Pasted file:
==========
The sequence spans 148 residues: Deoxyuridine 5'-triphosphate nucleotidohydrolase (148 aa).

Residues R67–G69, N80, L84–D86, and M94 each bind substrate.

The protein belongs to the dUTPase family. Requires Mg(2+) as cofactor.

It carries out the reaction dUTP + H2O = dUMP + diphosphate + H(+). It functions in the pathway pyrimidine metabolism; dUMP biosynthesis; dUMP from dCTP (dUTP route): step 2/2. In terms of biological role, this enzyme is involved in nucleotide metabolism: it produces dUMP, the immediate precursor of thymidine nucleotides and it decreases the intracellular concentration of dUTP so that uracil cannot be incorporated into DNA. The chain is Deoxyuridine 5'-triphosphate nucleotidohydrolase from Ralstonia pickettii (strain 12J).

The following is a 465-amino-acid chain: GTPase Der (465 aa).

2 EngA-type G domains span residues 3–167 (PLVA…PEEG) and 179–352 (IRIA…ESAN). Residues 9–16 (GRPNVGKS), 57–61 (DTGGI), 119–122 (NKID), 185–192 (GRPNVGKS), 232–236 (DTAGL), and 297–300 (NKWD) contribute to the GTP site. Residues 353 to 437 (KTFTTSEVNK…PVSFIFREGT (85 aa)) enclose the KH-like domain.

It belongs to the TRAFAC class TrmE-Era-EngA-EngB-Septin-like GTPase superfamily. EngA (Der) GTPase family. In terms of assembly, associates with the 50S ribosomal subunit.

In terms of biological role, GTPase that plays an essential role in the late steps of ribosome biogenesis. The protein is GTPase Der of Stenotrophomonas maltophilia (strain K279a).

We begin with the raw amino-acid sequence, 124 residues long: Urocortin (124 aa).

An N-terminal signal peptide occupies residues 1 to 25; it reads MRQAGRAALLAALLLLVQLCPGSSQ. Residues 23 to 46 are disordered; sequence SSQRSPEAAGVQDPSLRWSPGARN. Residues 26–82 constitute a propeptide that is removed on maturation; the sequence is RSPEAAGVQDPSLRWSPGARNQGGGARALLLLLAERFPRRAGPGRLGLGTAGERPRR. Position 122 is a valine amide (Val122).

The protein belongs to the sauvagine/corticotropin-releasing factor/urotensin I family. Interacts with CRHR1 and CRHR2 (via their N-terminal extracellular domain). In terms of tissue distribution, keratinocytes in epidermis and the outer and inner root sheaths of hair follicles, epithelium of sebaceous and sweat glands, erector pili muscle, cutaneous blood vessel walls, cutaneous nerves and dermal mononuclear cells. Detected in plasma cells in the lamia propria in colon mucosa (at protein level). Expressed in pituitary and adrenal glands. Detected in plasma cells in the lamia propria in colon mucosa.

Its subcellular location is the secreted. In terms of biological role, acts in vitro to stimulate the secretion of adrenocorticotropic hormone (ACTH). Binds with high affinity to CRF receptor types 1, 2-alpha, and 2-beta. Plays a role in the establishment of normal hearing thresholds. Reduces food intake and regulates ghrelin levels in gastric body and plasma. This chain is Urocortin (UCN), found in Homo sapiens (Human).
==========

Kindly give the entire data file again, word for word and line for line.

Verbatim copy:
The sequence spans 148 residues: Deoxyuridine 5'-triphosphate nucleotidohydrolase (148 aa).

Residues R67–G69, N80, L84–D86, and M94 each bind substrate.

The protein belongs to the dUTPase family. Requires Mg(2+) as cofactor.

It carries out the reaction dUTP + H2O = dUMP + diphosphate + H(+). It functions in the pathway pyrimidine metabolism; dUMP biosynthesis; dUMP from dCTP (dUTP route): step 2/2. In terms of biological role, this enzyme is involved in nucleotide metabolism: it produces dUMP, the immediate precursor of thymidine nucleotides and it decreases the intracellular concentration of dUTP so that uracil cannot be incorporated into DNA. The chain is Deoxyuridine 5'-triphosphate nucleotidohydrolase from Ralstonia pickettii (strain 12J).

The following is a 465-amino-acid chain: GTPase Der (465 aa).

2 EngA-type G domains span residues 3–167 (PLVA…PEEG) and 179–352 (IRIA…ESAN). Residues 9–16 (GRPNVGKS), 57–61 (DTGGI), 119–122 (NKID), 185–192 (GRPNVGKS), 232–236 (DTAGL), and 297–300 (NKWD) contribute to the GTP site. Residues 353 to 437 (KTFTTSEVNK…PVSFIFREGT (85 aa)) enclose the KH-like domain.

It belongs to the TRAFAC class TrmE-Era-EngA-EngB-Septin-like GTPase superfamily. EngA (Der) GTPase family. In terms of assembly, associates with the 50S ribosomal subunit.

In terms of biological role, GTPase that plays an essential role in the late steps of ribosome biogenesis. The protein is GTPase Der of Stenotrophomonas maltophilia (strain K279a).

We begin with the raw amino-acid sequence, 124 residues long: Urocortin (124 aa).

An N-terminal signal peptide occupies residues 1 to 25; it reads MRQAGRAALLAALLLLVQLCPGSSQ. Residues 23 to 46 are disordered; sequence SSQRSPEAAGVQDPSLRWSPGARN. Residues 26–82 constitute a propeptide that is removed on maturation; the sequence is RSPEAAGVQDPSLRWSPGARNQGGGARALLLLLAERFPRRAGPGRLGLGTAGERPRR. Position 122 is a valine amide (Val122).

The protein belongs to the sauvagine/corticotropin-releasing factor/urotensin I family. Interacts with CRHR1 and CRHR2 (via their N-terminal extracellular domain). In terms of tissue distribution, keratinocytes in epidermis and the outer and inner root sheaths of hair follicles, epithelium of sebaceous and sweat glands, erector pili muscle, cutaneous blood vessel walls, cutaneous nerves and dermal mononuclear cells. Detected in plasma cells in the lamia propria in colon mucosa (at protein level). Expressed in pituitary and adrenal glands. Detected in plasma cells in the lamia propria in colon mucosa.

Its subcellular location is the secreted. In terms of biological role, acts in vitro to stimulate the secretion of adrenocorticotropic hormone (ACTH). Binds with high affinity to CRF receptor types 1, 2-alpha, and 2-beta. Plays a role in the establishment of normal hearing thresholds. Reduces food intake and regulates ghrelin levels in gastric body and plasma. This chain is Urocortin (UCN), found in Homo sapiens (Human).